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Paul Rand: Father of Modern Graphic Design

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When Paul Rand died at age 82, his career had spanned six decades and numerous chapters of design history. His efforts to elevate graphic design from craft to profession began as early as 1932, when he was still in his teens. By the early 1940s, he had influenced the practice of advertising, book, magazine, and package design. By the late 1940s, he had developed a design language based purely on form where once only style and technique prevailed (Heller).

Rand did not set out to be a radical. Trained in the commercial art bullpens of New York City, he thoroughly understood the needs of the marketplace, while at the same time frowning on esthetic standards that impeded functionality. He modeled himself on Paul Klee, El Lissitzky, and Le Corbusier, each of whom advocated a timeless spirit in design, and he adhered to Le Corbusier's dictum that "to be modern is not a fashion, it is a state"(Maeda).

Rand was born Paul Rosenbaum in 1914 in the Brownsville section of Brooklyn, and grew up in a family that strictly adhered to the Orthodox Jewish law that prohibited making images. At the precocious age of three, he showed his rebellious nature by drawing pictures of the models on signs in his father's grocery store. His artistic interest was later piqued by comic strips like George Herriman's "Krazy Kat" and Nell Brinkley's comic women in the New York World. He painted signs at P.S. 109 for school events, assignments that allowed him to be excused from "not-so-interesting classes, like gym, math, social studies, and English." Religious issues aside, his father argued that art was no way to make a living, and though he resigned himself to paying the $25 entrance fee for his son's night school classes at Pratt Institute, he did so only on condition that Paul attend Harren High in Manhattan during the day (Pioneers).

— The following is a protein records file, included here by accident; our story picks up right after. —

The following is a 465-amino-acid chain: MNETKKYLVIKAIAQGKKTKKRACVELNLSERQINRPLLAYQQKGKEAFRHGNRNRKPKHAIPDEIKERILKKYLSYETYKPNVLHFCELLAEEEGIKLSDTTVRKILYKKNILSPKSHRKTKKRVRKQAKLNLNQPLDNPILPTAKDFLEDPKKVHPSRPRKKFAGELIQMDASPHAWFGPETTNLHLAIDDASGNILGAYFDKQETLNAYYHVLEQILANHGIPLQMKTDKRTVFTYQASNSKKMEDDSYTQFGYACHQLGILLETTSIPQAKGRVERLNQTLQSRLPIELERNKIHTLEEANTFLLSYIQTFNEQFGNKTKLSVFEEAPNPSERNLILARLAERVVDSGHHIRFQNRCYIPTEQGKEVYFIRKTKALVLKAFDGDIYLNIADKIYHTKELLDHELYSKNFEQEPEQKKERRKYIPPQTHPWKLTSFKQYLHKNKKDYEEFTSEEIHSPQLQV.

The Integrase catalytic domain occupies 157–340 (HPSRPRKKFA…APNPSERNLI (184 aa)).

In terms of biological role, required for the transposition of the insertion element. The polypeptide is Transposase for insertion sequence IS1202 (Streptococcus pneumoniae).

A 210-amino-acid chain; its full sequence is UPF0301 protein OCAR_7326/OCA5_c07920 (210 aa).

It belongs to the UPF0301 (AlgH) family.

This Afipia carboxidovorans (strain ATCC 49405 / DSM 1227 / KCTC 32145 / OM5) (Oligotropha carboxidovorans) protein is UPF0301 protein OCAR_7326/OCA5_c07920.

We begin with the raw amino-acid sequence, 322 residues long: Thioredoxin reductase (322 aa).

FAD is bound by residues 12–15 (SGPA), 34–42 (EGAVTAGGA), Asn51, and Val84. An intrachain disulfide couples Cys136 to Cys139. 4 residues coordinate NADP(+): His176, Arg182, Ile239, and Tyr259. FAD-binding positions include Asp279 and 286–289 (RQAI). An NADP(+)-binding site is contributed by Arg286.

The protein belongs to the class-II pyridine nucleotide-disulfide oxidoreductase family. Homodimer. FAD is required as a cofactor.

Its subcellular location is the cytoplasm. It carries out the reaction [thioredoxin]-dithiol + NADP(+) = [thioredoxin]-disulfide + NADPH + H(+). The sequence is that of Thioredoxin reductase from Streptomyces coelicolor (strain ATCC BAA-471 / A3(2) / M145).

Neither of these schools offered Rand much stimulation. In later years, he particularly criticized the teachers at Pratt who made a point of ignoring Matisse, Gris, and Picasso. It was in Room 313 of the New York Public Library where the young Rand educated himself by exploring the stacks of art books. He also credited Gebrausgraphik, the German advertising arts magazine, and Commercial Art, the British counterpart, for introducing him to A.M. Cassandre, Laszlo Moholy-Nagy, and the Bauhaus (Pioneers).

In the early 1930s, Rand got a part-time job doing stock graphics for a syndicate that supplied maps, advertising cuts, and lettering to newspapers and magazines. He also enrolled in Georg Grosz's drawing class at the Art Students League in Manhattan. Although Grosz, who had recently emigrated from Germany, barely spoke English, Rand remembered that just being in his presence had an energizing effect. From his job and school assignments, Rand was able to build a hefty portfolio to show potential employers. But the quality of the work, he felt, would not in itself assure a position. Convinced that being Jewish was an impediment, he changed his name from Rosenbaum to Rand(P., R.).